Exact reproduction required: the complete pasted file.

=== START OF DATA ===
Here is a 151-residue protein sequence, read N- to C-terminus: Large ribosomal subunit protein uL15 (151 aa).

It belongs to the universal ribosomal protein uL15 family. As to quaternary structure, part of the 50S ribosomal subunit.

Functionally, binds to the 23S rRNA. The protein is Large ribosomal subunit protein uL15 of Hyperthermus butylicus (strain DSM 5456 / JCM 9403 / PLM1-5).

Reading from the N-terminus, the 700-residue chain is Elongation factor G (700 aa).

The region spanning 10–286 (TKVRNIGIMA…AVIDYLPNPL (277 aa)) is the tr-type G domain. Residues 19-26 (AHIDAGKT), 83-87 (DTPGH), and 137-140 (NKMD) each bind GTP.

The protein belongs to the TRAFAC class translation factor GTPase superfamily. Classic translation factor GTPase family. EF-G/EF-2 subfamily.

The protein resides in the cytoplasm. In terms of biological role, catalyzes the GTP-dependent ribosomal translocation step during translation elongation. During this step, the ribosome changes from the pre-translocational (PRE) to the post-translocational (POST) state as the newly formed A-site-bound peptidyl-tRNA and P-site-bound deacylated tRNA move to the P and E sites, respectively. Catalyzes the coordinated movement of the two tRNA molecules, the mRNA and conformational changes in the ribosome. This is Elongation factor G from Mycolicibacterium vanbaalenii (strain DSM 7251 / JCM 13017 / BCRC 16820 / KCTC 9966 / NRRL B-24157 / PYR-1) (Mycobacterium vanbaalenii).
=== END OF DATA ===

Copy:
Here is a 151-residue protein sequence, read N- to C-terminus: Large ribosomal subunit protein uL15 (151 aa).

It belongs to the universal ribosomal protein uL15 family. As to quaternary structure, part of the 50S ribosomal subunit.

Functionally, binds to the 23S rRNA. The protein is Large ribosomal subunit protein uL15 of Hyperthermus butylicus (strain DSM 5456 / JCM 9403 / PLM1-5).

Reading from the N-terminus, the 700-residue chain is Elongation factor G (700 aa).

The region spanning 10–286 (TKVRNIGIMA…AVIDYLPNPL (277 aa)) is the tr-type G domain. Residues 19-26 (AHIDAGKT), 83-87 (DTPGH), and 137-140 (NKMD) each bind GTP.

The protein belongs to the TRAFAC class translation factor GTPase superfamily. Classic translation factor GTPase family. EF-G/EF-2 subfamily.

The protein resides in the cytoplasm. In terms of biological role, catalyzes the GTP-dependent ribosomal translocation step during translation elongation. During this step, the ribosome changes from the pre-translocational (PRE) to the post-translocational (POST) state as the newly formed A-site-bound peptidyl-tRNA and P-site-bound deacylated tRNA move to the P and E sites, respectively. Catalyzes the coordinated movement of the two tRNA molecules, the mRNA and conformational changes in the ribosome. This is Elongation factor G from Mycolicibacterium vanbaalenii (strain DSM 7251 / JCM 13017 / BCRC 16820 / KCTC 9966 / NRRL B-24157 / PYR-1) (Mycobacterium vanbaalenii).